Many Alaska Native people say new Representative Peltola brings long-sought representation

Mary Peltola gestures while speaking into a microphone
Mary Peltola, Democratic candidate for U.S. House, speaks at an event in Juneau on Saturday, Aug. 13, 2022. (Photo by James Brooks/Alaska Beacon)

Alaska Twitter lit up after Democratic candidate Mary Peltola won the special general election to fill the remainder of Don Young’s term as Alaska’s U.S. House Representative. Democrats and progressives were excited about Peltola representing Alaskans, and some Alaska Native people were also happy about her win due to a different kind of representation.

Sharon Dayton from Kaltag said of “all the candidates that have come and gone, Mary’s the first one that I felt spoke directly to me.”

That’s what led her to tweet: “I have never felt excited about or supported a political candidate ever. Is this what representation feels like?”

For Dayton, representation means someone who understands what it’s like to live a rural life, “what it’s like to have to go fishing; it’s not just, ‘I should go fishing,’ or, ‘I feel like going fishing,’ but it’s part of who you are.” Peltola understands this, Dayton said.

Peltola, who’s Yup’ik, will be the first Alaska Native ever to serve in Congress. She grew up on the Kuskokwim River in Kwethluk, Tuntutuliak, Platinum, and Bethel, and started commercial fishing with her father when she was six. Peltola spent 10 years representing Bethel in the Alaska House of Representatives and helped rebuild the Bush caucus, a non-partisan coalition of lawmakers representing areas off the road system.

Dayton is Koyukon Athabascan. The biggest issue for her is the lack of fish on the Yukon River.

“It’s something that I grew up dependent on, that it would always be there,” she said. “It also affects our whole ecological system, and we’re going to be facing harder times in the rural areas because of the lack of fish.”

Dayton said what the trawling industry is doing to Alaska directly impacts her, her kids, and her grandkids.

“And so Mary is the first person that’s addressed this and that spoke to me right there, and that’s the reason I voted for her. Someone who understands what it’s like to depend on the water and on the land to live,” she said.

Anchorage resident David Ket’acik Nicolai said he’s heard people describe seeing their own representation, whether in media, movies, or government, but the idea had never landed with him. Until Wednesday.

He was watching the Alaska Division of Elections Facebook Live announcement with his wife and a big bowl of popcorn.

“After they hit the tabulate button or whatever it was, my wife and I were jumping up and down. We gave each other a kiss. We were cheering. Yeah, it was a good afternoon,” Nicolai said.

A half hour later, he tweeted: “It’s cliche but it’s a fellow Yup’ik who won. Someone like me. That means something to me.”

Nicolai said he and his wife, who’s white, are happy that their daughters “can also see that representation.”

“My 8-year-old Annabelle, when I told her that there’s somebody who’s just like us who’s going to represent us in Congress in Washington D.C. her face lit up and she got a big smile on her face and she said, ‘Really?’ So that was also pretty special, too,” Nicolai said.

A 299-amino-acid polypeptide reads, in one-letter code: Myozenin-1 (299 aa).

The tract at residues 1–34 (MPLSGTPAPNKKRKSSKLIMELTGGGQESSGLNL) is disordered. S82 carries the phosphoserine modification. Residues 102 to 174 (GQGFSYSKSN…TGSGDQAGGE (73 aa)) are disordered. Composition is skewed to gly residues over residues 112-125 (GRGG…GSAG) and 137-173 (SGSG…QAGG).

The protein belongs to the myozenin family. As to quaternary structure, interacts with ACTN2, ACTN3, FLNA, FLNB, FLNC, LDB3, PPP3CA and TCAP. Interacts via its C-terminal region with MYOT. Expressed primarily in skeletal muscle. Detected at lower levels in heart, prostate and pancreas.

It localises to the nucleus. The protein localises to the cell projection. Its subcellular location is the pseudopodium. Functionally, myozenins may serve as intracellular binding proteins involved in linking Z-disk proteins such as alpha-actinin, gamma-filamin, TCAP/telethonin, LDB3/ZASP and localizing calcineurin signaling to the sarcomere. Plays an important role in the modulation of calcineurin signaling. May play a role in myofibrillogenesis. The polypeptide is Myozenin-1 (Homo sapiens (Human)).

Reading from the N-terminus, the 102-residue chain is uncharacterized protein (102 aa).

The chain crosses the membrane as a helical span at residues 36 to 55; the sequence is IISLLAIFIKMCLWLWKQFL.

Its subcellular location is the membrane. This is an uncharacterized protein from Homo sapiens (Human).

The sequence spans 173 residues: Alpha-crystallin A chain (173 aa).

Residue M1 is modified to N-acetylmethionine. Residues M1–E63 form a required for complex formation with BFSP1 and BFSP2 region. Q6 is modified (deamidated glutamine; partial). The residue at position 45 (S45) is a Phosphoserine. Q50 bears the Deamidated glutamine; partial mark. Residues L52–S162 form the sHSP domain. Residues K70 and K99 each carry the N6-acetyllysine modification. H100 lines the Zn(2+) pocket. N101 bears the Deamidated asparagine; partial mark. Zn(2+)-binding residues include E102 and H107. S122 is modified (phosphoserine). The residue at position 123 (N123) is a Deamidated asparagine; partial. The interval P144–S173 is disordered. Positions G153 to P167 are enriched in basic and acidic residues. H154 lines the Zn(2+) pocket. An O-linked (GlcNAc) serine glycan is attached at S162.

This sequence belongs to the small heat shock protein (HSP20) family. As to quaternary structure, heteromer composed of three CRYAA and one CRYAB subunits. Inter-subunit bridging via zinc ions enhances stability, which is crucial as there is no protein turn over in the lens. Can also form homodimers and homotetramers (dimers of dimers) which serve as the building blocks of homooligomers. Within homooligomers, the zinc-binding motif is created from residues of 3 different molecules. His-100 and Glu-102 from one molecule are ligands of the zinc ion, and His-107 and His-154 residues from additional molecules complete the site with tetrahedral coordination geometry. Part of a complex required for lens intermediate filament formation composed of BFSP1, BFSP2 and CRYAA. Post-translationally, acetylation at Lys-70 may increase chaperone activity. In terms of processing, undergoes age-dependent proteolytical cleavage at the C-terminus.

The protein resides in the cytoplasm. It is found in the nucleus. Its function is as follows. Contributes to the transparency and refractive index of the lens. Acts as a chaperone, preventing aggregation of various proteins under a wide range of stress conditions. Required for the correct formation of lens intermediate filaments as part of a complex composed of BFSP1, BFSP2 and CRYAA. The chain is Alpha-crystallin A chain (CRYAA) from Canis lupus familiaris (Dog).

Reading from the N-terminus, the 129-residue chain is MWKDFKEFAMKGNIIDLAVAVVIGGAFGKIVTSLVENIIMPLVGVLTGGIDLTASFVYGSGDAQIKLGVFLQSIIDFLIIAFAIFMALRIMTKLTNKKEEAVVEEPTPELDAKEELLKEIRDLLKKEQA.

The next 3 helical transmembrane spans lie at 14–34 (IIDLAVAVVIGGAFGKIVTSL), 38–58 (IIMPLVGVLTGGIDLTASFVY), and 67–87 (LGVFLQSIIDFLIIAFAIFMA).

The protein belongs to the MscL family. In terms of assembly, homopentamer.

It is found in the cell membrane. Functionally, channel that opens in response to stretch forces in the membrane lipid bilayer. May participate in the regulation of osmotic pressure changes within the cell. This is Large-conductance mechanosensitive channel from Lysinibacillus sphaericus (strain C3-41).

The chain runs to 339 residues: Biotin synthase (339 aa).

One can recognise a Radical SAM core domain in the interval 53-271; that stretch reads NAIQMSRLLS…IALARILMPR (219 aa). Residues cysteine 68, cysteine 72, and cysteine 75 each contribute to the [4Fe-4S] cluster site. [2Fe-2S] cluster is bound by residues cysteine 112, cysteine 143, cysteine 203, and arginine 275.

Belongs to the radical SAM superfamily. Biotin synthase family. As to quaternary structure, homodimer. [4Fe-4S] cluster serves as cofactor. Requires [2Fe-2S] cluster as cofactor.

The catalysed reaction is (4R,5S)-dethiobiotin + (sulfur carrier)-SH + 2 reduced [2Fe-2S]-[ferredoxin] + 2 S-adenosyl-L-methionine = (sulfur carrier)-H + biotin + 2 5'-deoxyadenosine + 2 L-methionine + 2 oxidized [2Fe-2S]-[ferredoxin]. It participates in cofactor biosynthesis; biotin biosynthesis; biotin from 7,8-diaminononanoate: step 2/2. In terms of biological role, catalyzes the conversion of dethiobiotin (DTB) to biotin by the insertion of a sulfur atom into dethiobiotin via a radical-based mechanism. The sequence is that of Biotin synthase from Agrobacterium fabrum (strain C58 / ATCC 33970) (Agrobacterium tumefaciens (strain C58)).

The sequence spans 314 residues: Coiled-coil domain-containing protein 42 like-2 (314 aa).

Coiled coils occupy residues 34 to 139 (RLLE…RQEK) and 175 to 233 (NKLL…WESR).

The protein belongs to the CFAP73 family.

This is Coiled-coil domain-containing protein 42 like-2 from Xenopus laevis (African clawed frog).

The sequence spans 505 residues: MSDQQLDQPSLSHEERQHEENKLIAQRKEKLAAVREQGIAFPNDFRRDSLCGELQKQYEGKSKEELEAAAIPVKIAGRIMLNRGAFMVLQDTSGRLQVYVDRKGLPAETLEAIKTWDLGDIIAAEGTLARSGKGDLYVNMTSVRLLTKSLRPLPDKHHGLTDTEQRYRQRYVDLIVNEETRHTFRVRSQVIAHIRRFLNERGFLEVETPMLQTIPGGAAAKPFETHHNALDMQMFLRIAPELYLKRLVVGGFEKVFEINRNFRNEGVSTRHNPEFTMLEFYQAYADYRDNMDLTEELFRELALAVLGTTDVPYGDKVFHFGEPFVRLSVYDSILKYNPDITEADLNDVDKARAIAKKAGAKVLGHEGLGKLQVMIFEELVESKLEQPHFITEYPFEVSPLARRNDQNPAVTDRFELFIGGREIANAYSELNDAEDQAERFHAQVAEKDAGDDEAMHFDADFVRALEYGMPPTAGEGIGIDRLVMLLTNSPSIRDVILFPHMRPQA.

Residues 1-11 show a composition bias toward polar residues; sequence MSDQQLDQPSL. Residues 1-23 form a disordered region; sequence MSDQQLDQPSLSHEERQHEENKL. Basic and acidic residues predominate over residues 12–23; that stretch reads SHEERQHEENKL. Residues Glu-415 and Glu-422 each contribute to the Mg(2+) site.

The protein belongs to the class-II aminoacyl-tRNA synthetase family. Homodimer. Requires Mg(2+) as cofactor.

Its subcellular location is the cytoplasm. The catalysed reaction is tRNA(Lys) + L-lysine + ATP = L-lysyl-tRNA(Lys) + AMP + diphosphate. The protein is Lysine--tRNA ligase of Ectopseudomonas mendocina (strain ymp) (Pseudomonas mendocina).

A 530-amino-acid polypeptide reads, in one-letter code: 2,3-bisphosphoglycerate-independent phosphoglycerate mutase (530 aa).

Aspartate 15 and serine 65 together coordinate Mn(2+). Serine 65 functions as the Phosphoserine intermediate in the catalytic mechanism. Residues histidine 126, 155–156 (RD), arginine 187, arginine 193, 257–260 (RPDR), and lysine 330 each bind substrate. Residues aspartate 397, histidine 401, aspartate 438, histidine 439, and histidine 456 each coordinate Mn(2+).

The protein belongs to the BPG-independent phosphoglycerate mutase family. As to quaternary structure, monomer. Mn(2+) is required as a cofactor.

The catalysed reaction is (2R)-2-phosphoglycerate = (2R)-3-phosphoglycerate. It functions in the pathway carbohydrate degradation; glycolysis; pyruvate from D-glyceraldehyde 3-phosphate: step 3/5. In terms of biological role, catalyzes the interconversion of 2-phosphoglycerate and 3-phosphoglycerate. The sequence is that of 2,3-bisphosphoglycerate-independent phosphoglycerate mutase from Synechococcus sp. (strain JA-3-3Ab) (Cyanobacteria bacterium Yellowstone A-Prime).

He’s excited that Peltola can expand people’s worldviews in D.C.

“For the first Yup’ik person to be elected to a nationwide office, and to carry everything that she knows and has experienced, and help make nationwide decisions with that mindset — for that to be happening for the first time ever is pretty great,” he said.

Soldotna resident Nikki Corbett said she’s known Peltola her whole life. Corbett is originally from Bethel and grew up around Peltola and her family.

Peltola’s win is “amazing,” Corbett said, “because it’s somebody from our region, from the Kuskokwim, who grew up on the Kuskokwim fishing and being at fish camp and, you know, living the subsistence lifestyle, as well as being successful in her career.”

On Wednesday, Corbett tweeted: “This win for @MaryPeltola is a win for all of us who grew up in rural Alaska. Us fishcamp kids. Us kusko kids. The future just got that much brighter.”

Besides Peltola being someone who had the same upbringing and background, Corbett said Peltola’s campaign embodied Yup’ik values.

“She ran a very Yup’ik campaign and by Yup’ik campaign, I mean, as Yup’ik, we’re very humble, we’re kind, we don’t tear people down,” Corbett said. “Her approach with her campaign was so graceful and it was so nice to see that and a lot of those values are what we grew up with in our Yup’ik culture.”

Peltola’s win means a lot to Corbett – “As a Yup’ik, I feel recognized,” she said – and it means a lot to future generations.

“I feel like the future for my children and my grandchildren and for rural Alaska, for a lot of us who come from small communities – it just got so much brighter,” Corbett said. “I feel like she’s breaking down the walls for the future and I’m just excited for what’s to come for the next generations following Mary.”

Alaska Beacon

Alaska Beacon is part of States Newsroom, a network of news bureaus supported by grants and a coalition of donors as a 501c(3) public charity. Alaska Beacon maintains editorial independence. Contact Editor Andrew Kitchenman for questions: info@alaskabeacon.com. Follow Alaska Beacon on Facebook and Twitter.

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